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Little growth in Belgian mobile revenues as shift to postpaid offset by quad-play discounts

Friday 8 September 2017 | 10:28 CET | Background
The Belgian mobile market continued its transition to postpaid in Q2 2017, but this has yet to provide a big boost to service revenues. The drop in prepaid users was less than expected after the first deadline for registration in June, and the prepaid losses were largely offset by postpaid additions, according to the latest research by Telecompaper. However, the operators’ focus on quad-play plans appears to be offsetting the benefits to mobile ARPU from the migration to a largely postpaid market. As a result, we expect little growth in mobile service revenues in the rest of the year. 

Proximus now has 22 percent of its households taking-quad play, and Telenet counts around 24 percent of its cable subscribers as quad-play customers. As Orange only recently re-entered the fixed market, it is far behind Proximus and Telenet, but has still managed to sign up 4.5 percent of its postpaid base to its fixed offer. This focus on convergent bundles generally has a negative impact on the mobile market, as those plans often come either with several Sims included (Telenet) or at heavily reduced prices for the mobile component (Proximus).

Fewer prepaid customers, better ARPU

Most of the drop in prepaid Sims occurred in the first quarter of 2017, with a smaller decline in the second quarter, at 150,000 versus 357,000 in Q1, according to the latest figures from Telecompaper’s Belgian mobile database. However, more prepaid users will be disconnected in the third quarter, once the next regulatory deadline for registration passes on 07 September. Proximus said it still had 93,000 unidentified cards on its network in June, and there were nearly 33,000 unregistered cards at Orange and almost 50,000 at Telenet. Assuming that the majority of these cards were either inactive or with people who don’t want to be identified, we expect that in Q3 around another 100,000-150,000 prepaid cards will be taken out of the Belgian mobile market.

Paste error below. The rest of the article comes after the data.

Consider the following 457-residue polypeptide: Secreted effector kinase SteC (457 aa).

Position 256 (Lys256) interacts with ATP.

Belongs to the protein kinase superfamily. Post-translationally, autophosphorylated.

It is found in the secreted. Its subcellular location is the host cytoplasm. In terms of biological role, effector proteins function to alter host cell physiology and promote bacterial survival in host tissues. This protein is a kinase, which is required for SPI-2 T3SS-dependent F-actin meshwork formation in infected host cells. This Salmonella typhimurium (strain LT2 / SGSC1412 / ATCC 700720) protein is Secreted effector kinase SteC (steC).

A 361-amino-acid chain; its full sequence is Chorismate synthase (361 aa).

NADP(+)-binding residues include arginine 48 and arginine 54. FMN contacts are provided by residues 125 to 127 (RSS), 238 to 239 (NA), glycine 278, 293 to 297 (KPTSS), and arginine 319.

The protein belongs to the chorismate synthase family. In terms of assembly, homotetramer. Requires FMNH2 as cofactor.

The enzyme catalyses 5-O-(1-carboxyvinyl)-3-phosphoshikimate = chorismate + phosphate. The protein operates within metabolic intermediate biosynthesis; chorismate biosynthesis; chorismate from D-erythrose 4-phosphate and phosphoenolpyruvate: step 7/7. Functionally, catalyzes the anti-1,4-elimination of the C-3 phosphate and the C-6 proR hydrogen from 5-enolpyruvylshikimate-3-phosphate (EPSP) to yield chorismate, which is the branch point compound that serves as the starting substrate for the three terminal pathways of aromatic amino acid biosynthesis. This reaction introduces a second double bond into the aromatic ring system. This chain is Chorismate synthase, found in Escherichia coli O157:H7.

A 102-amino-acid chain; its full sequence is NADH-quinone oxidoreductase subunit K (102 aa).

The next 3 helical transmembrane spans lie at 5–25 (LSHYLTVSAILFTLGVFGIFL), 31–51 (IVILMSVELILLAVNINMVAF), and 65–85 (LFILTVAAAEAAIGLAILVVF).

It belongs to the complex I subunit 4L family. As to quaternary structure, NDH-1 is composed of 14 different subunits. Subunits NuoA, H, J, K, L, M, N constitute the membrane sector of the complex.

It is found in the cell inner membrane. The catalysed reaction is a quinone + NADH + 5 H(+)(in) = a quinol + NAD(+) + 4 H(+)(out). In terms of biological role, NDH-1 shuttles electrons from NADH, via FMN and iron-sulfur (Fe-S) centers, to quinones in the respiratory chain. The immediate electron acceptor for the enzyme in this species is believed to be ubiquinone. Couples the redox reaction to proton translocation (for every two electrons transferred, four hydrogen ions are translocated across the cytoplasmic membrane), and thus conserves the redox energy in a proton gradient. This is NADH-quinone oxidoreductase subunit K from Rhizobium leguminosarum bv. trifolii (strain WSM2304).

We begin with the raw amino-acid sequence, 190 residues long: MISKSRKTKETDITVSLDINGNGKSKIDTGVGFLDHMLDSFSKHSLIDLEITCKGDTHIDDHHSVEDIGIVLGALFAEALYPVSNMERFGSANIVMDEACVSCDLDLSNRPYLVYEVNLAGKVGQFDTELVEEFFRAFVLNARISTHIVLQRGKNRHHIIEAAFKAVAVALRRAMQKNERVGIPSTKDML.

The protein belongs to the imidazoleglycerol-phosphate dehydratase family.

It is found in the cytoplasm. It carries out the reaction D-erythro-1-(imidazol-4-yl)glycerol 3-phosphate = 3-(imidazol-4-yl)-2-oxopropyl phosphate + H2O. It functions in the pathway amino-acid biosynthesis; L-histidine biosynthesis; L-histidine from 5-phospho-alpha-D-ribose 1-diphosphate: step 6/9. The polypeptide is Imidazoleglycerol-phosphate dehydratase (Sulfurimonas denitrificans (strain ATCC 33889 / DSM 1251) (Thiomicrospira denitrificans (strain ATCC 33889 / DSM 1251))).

The prepaid loss in Q2 2017 (150,000 net) was nearly as large as the postpaid gain of 143,000 Sims, indicating, as Orange did, that many of the prepaid customers have switched to postpaid. The impact of this on service revenues has been positive, albeit slightly. In the second quarter, mobile service revenues increased by 0.7 percent to EUR 731 million. Proximus remains the largest player, accounting for around 45 percent of total mobile service revenues, with Orange taking about 30 percent. 

Orange and Proximus both showed an increase in postpaid ARPU in the past quarter, of 5.5 and 1.3 percent respectively. Both indicated that mobile data monetisation is still going strong, with smartphone penetration continuing to increase as well as average mobile data usage. Despite showing the largest increase in postpaid customers, Telenet’s postpaid ARPU fell by 1 percent to EUR 25.1 due to its customer base growing at a faster rate than its service revenues (3% vs 1.5%), partially because of the quad-play discounts, as Telenet itself indicated.

The loss of the unregistered prepaid customers has possibly left Proximus with a more valuable prepaid customer, as its prepaid ARPU went up by EUR 0.9. Orange also noted a small increase in prepaid ARPU, up by EUR 0.2, while Telenet’s prepaid ARPU declined by EUR 0.9. 

Despite the expected further drop in prepaid customers in Q3, the Belgian mobile market is more likely to show a flattish trend in service revenues for the rest of 2017. As the share of prepaid revenues has now fallen to just under 10 percent, the result of even fewer prepaid customers will not materially affect total service revenues. Both Proximus and Telenet have forecast stable revenues in 2017, while Orange aims to grow compared to 2016. 


 



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